(Bloomberg) -- Talk is cheap. Actions are priceless.
That’s why we should be paying less attention to the “very good conversation” that Treasury Secretary Steven Mnuchin and other members of a U.S. delegation were having with their Chinese counterparts in Beijing this week, and more to the real action happening elsewhere.
Take soybeans. Markets are already on high alert after China, the biggest importer, said it was considering slapping 25 percent tariffs on shipments from the U.S. Change could be coming sooner even than that. The dreaded non-tariff barriers — unofficial embargoes like the ones China imposed on Korean automobiles, stores and beauty products in response to rising military tensions last year — may already be going up.
“Whatever they’re buying is non-U.S.,” Bunge Ltd. Chief Executive Officer Soren Schroder told Mario Parker of Bloomberg News Wednesday. “They’re buying beans in Canada, in Brazil, mostly Brazil, but very deliberately not buying anything from the U.S.”
While Schroder’s contention is backed up by signs that China is canceling some import commitments, it’s hard to know how seriously to take the threat in the long term.
It’s now May, and northern soybean harvests have been complete for months, with the 2018 planting season starting within weeks. Between now and November, China barely imports the U.S. crop, focusing on South American beans. The activity described might represent the start of a wider boycott, but it might also represent a smaller shift that’s spooking sellers in a thin market.
“There’s a very strong possibility that there’s not going to be any soybean tariffs,” said Brennan Turner, founder of FarmLead, an online grain marketplace. “At the same time traders are going to be very cognizant of the risk that soybeans in the U.S. are less attractive than those in Brazil now.”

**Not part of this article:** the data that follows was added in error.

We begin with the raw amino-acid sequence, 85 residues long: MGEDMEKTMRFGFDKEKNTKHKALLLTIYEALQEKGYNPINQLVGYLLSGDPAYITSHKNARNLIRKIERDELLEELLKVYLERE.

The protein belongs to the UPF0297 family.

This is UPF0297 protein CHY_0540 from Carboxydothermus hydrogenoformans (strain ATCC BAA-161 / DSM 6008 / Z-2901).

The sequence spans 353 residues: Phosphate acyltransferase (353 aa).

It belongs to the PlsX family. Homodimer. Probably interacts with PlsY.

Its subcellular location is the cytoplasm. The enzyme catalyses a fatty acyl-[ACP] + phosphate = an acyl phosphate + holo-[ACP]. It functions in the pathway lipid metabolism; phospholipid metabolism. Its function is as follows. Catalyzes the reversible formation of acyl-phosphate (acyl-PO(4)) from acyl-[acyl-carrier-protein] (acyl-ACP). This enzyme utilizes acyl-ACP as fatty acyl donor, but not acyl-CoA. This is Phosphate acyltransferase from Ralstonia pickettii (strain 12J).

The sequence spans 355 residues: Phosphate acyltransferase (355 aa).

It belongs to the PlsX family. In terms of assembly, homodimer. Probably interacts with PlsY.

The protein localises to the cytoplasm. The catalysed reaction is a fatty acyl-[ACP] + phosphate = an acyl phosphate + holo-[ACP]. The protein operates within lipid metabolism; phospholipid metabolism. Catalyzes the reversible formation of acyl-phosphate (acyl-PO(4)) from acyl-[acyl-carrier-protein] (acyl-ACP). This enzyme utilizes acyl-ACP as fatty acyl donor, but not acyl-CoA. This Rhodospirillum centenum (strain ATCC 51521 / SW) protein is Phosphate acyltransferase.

Markets look to be discounting that risk. Prices have risen for Chicago soybean contracts right out to 2020 compared to recent months. Some of that could come from short-term domestic demand factors as the Midwestern market switches away from export trade, dragging up the spot price and the rest of the curve with it. Still, if China starts provoking the sort of havoc in the oilseeds market that Mnuchin has been causing with aluminum, longer-dated U.S. contracts could have a way to fall.
So much for Beijing’s stick. But there’s also the prospect of a carrot: The State Council is considering plans to cut its 25 percent duty on automobile imports to 10 percent or 15 percent, people familiar with the matter told Bloomberg News last week.
The problem, though, is who gets the carrot. While both BMW AG and Daimler AG’s Mercedes ship cars to China from U.S. plants, the only homegrown hero that would seriously benefit is Ford Motor Co.’s Lincoln brand — and even there it’s a mixed blessing, since the uncertainty must complicate Dearborn’s plans to ramp up Chinese production of the marque.
As a result, it’s much better to look at any move on automotive tariffs as a cynical ploy by China to gain the appearance of some moral high ground. The cuts would also help to build political capital in Europe and Japan, trading powers that Beijing would never have dreamed of being able to woo, were Washington not going out of its way to antagonize them. Making premium cars cheaper for the wealthy and well-connected back in China serves a domestic purpose as well, given the damage that locals may be called on to tolerate should the trade tensions turn to blows.
That would be in keeping with the generally immovable tone that Beijing has been trying to strike in this dispute. It’s approach doesn’t look so much like carrot-and-stick, as stick-and-stick.
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